Hypotonic Cerebral Palsy In Kids – What You Need To Know

by Aculbertson

Every child comes with his or her own list of challenges. And for kids with hypotonic cerebral palsy, that list may be a bit longer. Here are some of the basics you need to know:

What Is Hypotonic Cerebral Palsy?

Hypotonic CP is a form of cerebral palsy that causes hypotonia, also known as low muscle tone. It leaves your child’s muscles too relaxed.

And these “floppy” muscles can make everyday movements difficult as well as exhausting. This causes many kids with hypotonic CP to reach milestones (crawling, standing, etc.) more slowly than their peers.

Even though low muscle tone sounds like weakness, there’s a difference between muscle tone and muscle strength. Extra time in the gym won’t cure your child. That’s because muscle tone doesn’t change. Just remember that what your child lacks is stability, not strength.

It’s important to get your child the treatment needed, such as physical therapy and bracing, at a young age.

Child with CP receives physical therapy

Hypotonic CP Vs. Hypertonic CP

Cerebral palsy impacts each child differently. This is why there are multiple types of CP. One of these classifications is based on muscle tone. Hypertonic CP, the opposite of hypotonic CP, is more common. And because these kids are on the higher end of the muscle tone spectrum, stiff limbs and muscle spasms are common.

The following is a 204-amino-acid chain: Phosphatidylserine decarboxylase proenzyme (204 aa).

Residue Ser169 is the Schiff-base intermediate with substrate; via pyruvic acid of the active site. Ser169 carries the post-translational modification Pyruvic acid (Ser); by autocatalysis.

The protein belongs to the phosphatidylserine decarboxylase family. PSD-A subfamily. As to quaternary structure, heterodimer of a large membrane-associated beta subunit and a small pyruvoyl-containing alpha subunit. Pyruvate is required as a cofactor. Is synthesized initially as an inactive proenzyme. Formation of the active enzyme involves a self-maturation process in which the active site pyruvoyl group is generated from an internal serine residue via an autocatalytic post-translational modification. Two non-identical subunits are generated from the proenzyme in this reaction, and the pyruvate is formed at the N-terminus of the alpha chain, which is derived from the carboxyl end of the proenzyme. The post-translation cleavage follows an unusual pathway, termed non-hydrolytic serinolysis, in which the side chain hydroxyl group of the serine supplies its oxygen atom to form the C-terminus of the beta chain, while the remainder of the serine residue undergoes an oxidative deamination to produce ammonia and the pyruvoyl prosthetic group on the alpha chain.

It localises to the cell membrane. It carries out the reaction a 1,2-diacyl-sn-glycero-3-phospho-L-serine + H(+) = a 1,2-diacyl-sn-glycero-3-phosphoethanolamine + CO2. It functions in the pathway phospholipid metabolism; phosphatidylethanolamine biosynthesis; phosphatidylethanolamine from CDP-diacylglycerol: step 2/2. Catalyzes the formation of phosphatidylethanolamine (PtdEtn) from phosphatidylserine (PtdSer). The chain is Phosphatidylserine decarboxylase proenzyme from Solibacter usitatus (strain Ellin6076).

Although Surestep is best known for helping kids with low tone, our Indy 2 Stage is a great solution for high tone.

hypertonia versus hypotonia


What Causes Hypotonic CP?

As with all forms of CP, hypotonic cerebral palsy is caused by either abnormal brain development or brain damage. For this type in particular, the damage is often found in the cerebellum. Infections, blood clots, strokes, a lack of oxygen, and difficulties during the birthing process can result in cerebral palsy.


What Are The Symptoms?

Every child is different. This list is far from exhaustive, but some of the most common symptoms of hypotonic CP include:

  • Poor head control
  • Delayed gross/fine motor skills
  • Difficulty breathing
  • Laxity in ligaments & joints
  • Poor balance
  • Impaired mobility
  • Exhaustion
  • Difficulty sitting/standing unassisted


What Are The Treatment Options For Hypotonic Cerebral Palsy?

Along with physical therapy, one of the most effective treatment options for hypotonic CP are custom-made braces from Surestep. Our innovative approach will gently move your child’s feet into proper alignment while providing that much needed stability.

Surestep orthotics for cerebral palsy

To get started, talk to your pediatrician or physical therapist about Surestep.


Meet Rhys Jr.



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